Wednesday, April 27, 2016


ON DECK FOR NEW MUSIC BOOKS IN MAY: Bruno Ceriotti's exhaustive e-book My Little Red Book: Love Day-By-Day 1945-1971 charts the L.A. cult band's tumultuous rise and fall. Premier punk press PM publishes the second edition of George Hurchalla's Going Underground: American Punk 1979–1989. He's not dead, so you can still read Philip Norman's Paul McCartney: The Life without crying to a Spotify playlist. Rolling Stone editor Mark Binelli reanimates a gonzo R&B singer in his 'What If?' novel Screamin' Jay Hawkins' All-Time Greatest Hits. Caroline Gnagy follows in the footsteps of John and Alan Lomax in Texas Jailhouse Music, a fascinating history of prison bands. David Toop has written some of the most sublime books on the holistic effects of sound and music; now he just may top himself in Into the Maelstrom: Music, Improvisation and the Dream of Freedom Before 1970. In Beethoven for a Later Age, classical violinist Edward Dusinberre interweaves the history and challenges of Beethoven's 16 string quartet compositions (written between 1798 and 1826) with the history of his own Colorado-based Takács Quartet.

Honestly, we're getting kind of tired on books about the "World's Greatest Rock & Roll Band," but Rich Cohen's The Sun & The Moon & The Rolling Stones examines the group through the contradictory lens of journalistic fandom. (Be forewarned: Cohen, along with Mick Jagger, is one of the co-creators of HBO's execrable Vinyl, so bring along a couple grains of salt.) John Troutman excavates an underrated and misunderstood instrument in Kīkā Kila: How the Hawaiian Steel Guitar Changed Modern Music. Ex-Grantland scribe Steven Hyden brings a kind of Monday Night Football blow-by-blow commentary to classic musician rivalries (Biggie vs. Tupac, Stones vs. Beatles) in Your Favorite Band Is Killing Me: What Pop Music Rivalries Reveal About the Meaning of Life. (Read an interview with Hyden here.) Since the turn of the millennium he's been a tireless booster for the West Coast, but in his memoir PorcelainNYC, 1989-1999 technopop auteur Richard "Moby" Hall looks back on his early DJ career in Urinetown. Yale University Press's twin volumes Conversations In Jazz and Music in the Air aim for reappraisal of the pioneering jazz writer Ralph J. Gleason. (Read The New Yorker's take on Gleason here.) Happily, the prolific Ted Gioia, who wrote the introduction to Conversations in Jazz, also has a new book, the accessible primer How to Listen to Jazz. (The Washington Post reviews it here.) Minnesota University Press collects the rare and unpublished essays of jazz and blues critic Albert Murray in Murray Talks Music. (The LA Review of Books reviews it here.) And rounding out the month for you Geminis are two very different titles from Bloomsbury's 33 1/3 series: Jovana Babovic's Sleater-Kinney's Dig Me Out and Rolf Potts' The Geto Boys. Trevor Barre plumbs the early days of the London free-jazz movement in Beyond Jazz: Plink,Plonk and Scratch. Originally published in 1994, Edward Berlin's King of Ragtime: Scott Joplin and His Era gets a reprint from Oxford University Press. In his novel Imagine Me Gone, Adam Haslett novel seamlessly mixes mental illness and music-as-therapy for a memorable coming-of-age tale. (Read an interview with Haslett here.)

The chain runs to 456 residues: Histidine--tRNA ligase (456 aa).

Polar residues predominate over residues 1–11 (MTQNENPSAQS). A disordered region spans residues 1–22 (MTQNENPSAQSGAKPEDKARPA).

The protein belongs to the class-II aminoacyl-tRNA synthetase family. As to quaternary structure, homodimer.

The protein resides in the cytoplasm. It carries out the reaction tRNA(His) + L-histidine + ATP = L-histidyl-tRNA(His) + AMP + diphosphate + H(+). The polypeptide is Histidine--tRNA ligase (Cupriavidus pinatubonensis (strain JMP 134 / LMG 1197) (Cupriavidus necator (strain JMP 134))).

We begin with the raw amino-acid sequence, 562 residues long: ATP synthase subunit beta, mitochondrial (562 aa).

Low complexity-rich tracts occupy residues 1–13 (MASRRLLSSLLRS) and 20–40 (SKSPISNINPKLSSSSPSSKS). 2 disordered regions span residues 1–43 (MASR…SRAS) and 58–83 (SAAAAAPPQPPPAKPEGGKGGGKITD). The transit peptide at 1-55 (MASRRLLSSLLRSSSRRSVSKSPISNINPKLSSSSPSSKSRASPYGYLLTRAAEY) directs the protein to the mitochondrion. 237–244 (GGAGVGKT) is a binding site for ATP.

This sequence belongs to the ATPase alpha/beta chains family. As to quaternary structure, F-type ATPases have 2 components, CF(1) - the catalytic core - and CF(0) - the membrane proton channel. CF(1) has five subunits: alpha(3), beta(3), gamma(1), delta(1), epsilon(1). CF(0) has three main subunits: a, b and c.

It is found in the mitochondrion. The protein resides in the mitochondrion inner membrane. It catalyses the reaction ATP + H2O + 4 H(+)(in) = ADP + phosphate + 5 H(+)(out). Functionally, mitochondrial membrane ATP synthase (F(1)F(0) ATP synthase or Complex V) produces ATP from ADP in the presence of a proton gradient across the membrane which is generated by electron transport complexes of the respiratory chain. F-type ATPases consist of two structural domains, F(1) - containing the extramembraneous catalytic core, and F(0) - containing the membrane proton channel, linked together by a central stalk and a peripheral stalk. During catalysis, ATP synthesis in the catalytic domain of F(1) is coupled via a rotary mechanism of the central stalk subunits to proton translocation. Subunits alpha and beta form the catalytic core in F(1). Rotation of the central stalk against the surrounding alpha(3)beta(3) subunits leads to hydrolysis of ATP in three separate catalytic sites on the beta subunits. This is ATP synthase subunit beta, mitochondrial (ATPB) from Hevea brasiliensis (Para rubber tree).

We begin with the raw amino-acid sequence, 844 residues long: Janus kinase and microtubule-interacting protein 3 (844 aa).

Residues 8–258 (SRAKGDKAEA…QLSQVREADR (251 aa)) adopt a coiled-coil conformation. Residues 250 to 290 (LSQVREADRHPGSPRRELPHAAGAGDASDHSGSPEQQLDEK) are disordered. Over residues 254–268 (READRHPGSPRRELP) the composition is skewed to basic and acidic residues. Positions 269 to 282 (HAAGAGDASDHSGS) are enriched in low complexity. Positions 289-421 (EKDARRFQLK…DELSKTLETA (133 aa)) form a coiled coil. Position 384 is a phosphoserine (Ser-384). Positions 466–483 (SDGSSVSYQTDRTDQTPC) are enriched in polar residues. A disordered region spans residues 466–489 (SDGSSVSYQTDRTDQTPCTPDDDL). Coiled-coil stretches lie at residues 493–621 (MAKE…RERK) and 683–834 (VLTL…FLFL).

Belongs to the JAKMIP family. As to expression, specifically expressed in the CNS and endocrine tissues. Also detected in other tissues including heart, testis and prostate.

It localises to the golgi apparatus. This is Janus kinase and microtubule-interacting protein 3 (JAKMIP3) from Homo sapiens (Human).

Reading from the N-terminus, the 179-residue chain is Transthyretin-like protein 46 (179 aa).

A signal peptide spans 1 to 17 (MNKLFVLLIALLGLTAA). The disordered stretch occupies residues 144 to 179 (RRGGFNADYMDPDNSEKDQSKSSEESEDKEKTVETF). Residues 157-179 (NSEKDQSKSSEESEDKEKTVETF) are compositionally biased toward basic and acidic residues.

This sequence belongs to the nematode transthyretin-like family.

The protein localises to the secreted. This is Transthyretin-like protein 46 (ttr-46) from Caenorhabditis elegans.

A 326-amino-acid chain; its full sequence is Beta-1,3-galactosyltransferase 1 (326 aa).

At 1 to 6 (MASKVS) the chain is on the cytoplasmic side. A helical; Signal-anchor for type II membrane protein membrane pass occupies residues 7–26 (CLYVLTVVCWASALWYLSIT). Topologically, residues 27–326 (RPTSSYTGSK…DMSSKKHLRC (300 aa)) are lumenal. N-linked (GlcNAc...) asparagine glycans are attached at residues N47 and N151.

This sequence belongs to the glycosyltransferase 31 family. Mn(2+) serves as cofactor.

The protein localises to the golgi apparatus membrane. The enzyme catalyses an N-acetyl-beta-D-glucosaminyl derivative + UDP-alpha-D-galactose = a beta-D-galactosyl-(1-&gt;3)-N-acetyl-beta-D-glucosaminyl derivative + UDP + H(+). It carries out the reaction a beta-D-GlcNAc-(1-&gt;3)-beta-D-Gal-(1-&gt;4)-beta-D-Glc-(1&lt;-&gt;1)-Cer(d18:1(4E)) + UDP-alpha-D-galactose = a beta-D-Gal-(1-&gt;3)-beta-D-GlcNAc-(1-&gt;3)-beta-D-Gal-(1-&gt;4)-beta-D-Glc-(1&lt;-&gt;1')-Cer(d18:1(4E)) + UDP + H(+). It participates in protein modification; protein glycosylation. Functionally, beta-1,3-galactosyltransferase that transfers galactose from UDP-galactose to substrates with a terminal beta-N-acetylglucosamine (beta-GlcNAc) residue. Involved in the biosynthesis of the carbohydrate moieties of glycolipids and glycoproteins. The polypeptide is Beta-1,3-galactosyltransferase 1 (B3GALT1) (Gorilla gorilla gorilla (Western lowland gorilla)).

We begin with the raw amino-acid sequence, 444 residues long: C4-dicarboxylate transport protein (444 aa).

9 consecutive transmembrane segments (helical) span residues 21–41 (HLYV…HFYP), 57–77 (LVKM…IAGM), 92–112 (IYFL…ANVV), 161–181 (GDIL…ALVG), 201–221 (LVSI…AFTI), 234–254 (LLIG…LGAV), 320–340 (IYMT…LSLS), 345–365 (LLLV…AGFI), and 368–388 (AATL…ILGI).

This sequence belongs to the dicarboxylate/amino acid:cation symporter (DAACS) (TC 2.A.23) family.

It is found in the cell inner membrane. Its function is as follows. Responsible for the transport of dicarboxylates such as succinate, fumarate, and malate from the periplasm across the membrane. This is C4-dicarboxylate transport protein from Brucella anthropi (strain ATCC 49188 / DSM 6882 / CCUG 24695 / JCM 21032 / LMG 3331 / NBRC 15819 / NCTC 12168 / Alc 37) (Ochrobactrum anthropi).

Thursday, April 21, 2016

There is a woman who sits
All alone by the pier
Her husband was naughty
And caused his wife so many tears
He died without knowing forgiveness
And now she is sad, so sad
Maybe she'll come 2 the park
And forgive him
And life won't be so bad
In Paisley Park